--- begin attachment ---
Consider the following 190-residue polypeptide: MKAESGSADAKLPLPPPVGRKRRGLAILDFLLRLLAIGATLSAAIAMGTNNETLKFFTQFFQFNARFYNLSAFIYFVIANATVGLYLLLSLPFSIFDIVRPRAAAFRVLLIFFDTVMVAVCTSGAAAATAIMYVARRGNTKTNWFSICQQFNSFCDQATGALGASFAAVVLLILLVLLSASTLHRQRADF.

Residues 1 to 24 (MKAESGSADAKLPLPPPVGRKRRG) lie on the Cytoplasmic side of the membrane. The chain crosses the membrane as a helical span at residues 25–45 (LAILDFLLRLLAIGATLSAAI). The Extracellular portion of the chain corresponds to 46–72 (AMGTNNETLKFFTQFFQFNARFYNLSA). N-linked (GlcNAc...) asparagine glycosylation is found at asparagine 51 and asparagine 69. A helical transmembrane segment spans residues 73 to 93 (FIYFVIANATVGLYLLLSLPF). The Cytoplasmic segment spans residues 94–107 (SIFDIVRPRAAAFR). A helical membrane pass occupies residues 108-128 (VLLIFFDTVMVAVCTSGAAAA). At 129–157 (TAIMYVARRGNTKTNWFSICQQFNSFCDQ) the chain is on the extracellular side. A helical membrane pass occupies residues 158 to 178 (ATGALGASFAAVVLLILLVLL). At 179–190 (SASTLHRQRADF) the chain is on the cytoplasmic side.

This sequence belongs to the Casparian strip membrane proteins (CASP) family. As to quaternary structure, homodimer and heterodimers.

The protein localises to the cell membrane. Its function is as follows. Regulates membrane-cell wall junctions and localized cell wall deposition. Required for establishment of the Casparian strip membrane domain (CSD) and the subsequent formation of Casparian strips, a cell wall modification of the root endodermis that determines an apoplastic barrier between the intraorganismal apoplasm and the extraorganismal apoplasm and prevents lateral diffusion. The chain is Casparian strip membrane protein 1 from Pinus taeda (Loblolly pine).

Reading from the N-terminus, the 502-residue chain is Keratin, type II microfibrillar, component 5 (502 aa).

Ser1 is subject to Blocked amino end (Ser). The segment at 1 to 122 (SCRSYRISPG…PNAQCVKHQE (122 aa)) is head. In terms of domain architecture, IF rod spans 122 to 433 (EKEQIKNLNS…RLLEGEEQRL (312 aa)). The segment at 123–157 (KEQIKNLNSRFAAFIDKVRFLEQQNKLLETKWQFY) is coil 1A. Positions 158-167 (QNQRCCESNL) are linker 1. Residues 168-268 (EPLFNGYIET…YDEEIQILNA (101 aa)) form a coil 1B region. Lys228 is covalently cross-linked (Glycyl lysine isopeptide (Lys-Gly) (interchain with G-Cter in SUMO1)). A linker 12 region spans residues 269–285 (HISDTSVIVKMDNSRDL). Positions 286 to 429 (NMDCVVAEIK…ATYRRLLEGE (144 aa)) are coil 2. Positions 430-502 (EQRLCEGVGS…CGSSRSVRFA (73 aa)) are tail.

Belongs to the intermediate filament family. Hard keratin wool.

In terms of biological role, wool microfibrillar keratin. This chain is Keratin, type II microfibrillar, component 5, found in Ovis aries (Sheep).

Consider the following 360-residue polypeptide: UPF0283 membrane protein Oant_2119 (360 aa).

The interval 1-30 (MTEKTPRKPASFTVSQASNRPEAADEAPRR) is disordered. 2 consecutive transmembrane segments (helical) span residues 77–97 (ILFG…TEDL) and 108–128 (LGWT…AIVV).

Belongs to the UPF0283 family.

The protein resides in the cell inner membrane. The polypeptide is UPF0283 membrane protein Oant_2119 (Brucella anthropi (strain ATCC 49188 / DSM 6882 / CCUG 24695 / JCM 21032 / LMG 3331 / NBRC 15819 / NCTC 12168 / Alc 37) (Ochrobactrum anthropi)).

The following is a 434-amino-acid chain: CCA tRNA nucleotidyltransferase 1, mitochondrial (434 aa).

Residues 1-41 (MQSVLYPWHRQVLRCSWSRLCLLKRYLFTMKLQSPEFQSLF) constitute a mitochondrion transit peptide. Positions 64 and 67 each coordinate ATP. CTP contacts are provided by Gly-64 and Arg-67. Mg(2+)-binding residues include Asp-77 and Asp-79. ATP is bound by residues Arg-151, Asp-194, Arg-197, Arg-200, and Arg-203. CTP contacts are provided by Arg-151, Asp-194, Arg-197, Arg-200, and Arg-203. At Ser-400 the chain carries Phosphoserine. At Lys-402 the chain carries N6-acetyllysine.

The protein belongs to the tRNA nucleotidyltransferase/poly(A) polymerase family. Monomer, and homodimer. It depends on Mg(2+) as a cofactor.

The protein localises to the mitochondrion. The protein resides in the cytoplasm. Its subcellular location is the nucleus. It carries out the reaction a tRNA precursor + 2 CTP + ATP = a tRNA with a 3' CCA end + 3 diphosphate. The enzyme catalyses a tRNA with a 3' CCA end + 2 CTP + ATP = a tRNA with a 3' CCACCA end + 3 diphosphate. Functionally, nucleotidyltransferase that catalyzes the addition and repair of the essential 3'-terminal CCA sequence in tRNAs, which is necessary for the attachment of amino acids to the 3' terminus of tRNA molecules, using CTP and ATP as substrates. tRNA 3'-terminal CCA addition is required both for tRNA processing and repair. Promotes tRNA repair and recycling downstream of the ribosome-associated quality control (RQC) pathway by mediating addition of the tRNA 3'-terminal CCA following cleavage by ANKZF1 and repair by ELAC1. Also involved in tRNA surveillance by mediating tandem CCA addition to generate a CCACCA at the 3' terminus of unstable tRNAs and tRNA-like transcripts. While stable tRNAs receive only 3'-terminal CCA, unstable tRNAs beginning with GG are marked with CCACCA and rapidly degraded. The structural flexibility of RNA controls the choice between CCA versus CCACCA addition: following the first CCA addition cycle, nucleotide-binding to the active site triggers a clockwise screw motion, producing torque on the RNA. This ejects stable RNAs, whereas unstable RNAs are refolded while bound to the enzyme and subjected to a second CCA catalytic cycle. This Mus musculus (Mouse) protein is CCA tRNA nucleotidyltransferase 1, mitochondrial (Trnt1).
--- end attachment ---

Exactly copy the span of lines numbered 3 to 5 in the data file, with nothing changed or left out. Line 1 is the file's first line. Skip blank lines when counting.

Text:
This sequence belongs to the Casparian strip membrane proteins (CASP) family. As to quaternary structure, homodimer and heterodimers.

The protein localises to the cell membrane. Its function is as follows. Regulates membrane-cell wall junctions and localized cell wall deposition. Required for establishment of the Casparian strip membrane domain (CSD) and the subsequent formation of Casparian strips, a cell wall modification of the root endodermis that determines an apoplastic barrier between the intraorganismal apoplasm and the extraorganismal apoplasm and prevents lateral diffusion. The chain is Casparian strip membrane protein 1 from Pinus taeda (Loblolly pine).

Reading from the N-terminus, the 502-residue chain is Keratin, type II microfibrillar, component 5 (502 aa).